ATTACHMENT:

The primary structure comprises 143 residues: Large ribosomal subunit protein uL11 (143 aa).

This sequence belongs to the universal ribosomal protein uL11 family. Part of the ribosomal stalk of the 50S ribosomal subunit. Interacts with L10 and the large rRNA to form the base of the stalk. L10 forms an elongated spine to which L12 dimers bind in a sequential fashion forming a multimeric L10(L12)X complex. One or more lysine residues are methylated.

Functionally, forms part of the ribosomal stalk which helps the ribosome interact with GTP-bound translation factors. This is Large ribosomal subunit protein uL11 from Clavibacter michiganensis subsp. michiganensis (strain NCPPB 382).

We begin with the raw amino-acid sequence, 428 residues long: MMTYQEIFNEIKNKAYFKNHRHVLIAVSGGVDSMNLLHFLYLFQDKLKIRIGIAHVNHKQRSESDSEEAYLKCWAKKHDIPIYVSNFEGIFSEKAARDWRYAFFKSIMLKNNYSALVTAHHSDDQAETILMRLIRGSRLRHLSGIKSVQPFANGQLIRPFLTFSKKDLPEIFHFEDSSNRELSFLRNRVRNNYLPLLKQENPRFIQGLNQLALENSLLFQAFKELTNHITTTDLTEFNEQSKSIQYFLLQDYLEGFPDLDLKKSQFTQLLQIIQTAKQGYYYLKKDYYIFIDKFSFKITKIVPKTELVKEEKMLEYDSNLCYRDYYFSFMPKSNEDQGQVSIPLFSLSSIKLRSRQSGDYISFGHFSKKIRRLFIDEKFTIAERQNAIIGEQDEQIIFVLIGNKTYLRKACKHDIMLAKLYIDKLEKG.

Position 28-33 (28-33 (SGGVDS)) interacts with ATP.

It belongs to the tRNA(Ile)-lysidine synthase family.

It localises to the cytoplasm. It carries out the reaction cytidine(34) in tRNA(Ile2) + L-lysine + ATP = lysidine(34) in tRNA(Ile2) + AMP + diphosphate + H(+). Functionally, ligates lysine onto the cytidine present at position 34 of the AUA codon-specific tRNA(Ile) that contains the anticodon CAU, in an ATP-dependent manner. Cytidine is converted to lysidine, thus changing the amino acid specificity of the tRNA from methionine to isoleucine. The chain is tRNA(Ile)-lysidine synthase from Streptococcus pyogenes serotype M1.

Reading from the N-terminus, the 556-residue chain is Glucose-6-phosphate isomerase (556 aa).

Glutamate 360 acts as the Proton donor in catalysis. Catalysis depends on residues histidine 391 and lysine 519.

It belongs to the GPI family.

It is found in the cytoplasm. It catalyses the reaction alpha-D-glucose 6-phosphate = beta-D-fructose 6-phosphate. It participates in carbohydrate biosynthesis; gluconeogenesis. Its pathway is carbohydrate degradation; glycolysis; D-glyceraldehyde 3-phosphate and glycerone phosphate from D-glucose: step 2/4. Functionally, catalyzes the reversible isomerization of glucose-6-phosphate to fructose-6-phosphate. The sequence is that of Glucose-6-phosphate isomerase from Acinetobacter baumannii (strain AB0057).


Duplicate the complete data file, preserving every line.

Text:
The primary structure comprises 143 residues: Large ribosomal subunit protein uL11 (143 aa).

This sequence belongs to the universal ribosomal protein uL11 family. Part of the ribosomal stalk of the 50S ribosomal subunit. Interacts with L10 and the large rRNA to form the base of the stalk. L10 forms an elongated spine to which L12 dimers bind in a sequential fashion forming a multimeric L10(L12)X complex. One or more lysine residues are methylated.

Functionally, forms part of the ribosomal stalk which helps the ribosome interact with GTP-bound translation factors. This is Large ribosomal subunit protein uL11 from Clavibacter michiganensis subsp. michiganensis (strain NCPPB 382).

We begin with the raw amino-acid sequence, 428 residues long: MMTYQEIFNEIKNKAYFKNHRHVLIAVSGGVDSMNLLHFLYLFQDKLKIRIGIAHVNHKQRSESDSEEAYLKCWAKKHDIPIYVSNFEGIFSEKAARDWRYAFFKSIMLKNNYSALVTAHHSDDQAETILMRLIRGSRLRHLSGIKSVQPFANGQLIRPFLTFSKKDLPEIFHFEDSSNRELSFLRNRVRNNYLPLLKQENPRFIQGLNQLALENSLLFQAFKELTNHITTTDLTEFNEQSKSIQYFLLQDYLEGFPDLDLKKSQFTQLLQIIQTAKQGYYYLKKDYYIFIDKFSFKITKIVPKTELVKEEKMLEYDSNLCYRDYYFSFMPKSNEDQGQVSIPLFSLSSIKLRSRQSGDYISFGHFSKKIRRLFIDEKFTIAERQNAIIGEQDEQIIFVLIGNKTYLRKACKHDIMLAKLYIDKLEKG.

Position 28-33 (28-33 (SGGVDS)) interacts with ATP.

It belongs to the tRNA(Ile)-lysidine synthase family.

It localises to the cytoplasm. It carries out the reaction cytidine(34) in tRNA(Ile2) + L-lysine + ATP = lysidine(34) in tRNA(Ile2) + AMP + diphosphate + H(+). Functionally, ligates lysine onto the cytidine present at position 34 of the AUA codon-specific tRNA(Ile) that contains the anticodon CAU, in an ATP-dependent manner. Cytidine is converted to lysidine, thus changing the amino acid specificity of the tRNA from methionine to isoleucine. The chain is tRNA(Ile)-lysidine synthase from Streptococcus pyogenes serotype M1.

Reading from the N-terminus, the 556-residue chain is Glucose-6-phosphate isomerase (556 aa).

Glutamate 360 acts as the Proton donor in catalysis. Catalysis depends on residues histidine 391 and lysine 519.

It belongs to the GPI family.

It is found in the cytoplasm. It catalyses the reaction alpha-D-glucose 6-phosphate = beta-D-fructose 6-phosphate. It participates in carbohydrate biosynthesis; gluconeogenesis. Its pathway is carbohydrate degradation; glycolysis; D-glyceraldehyde 3-phosphate and glycerone phosphate from D-glucose: step 2/4. Functionally, catalyzes the reversible isomerization of glucose-6-phosphate to fructose-6-phosphate. The sequence is that of Glucose-6-phosphate isomerase from Acinetobacter baumannii (strain AB0057).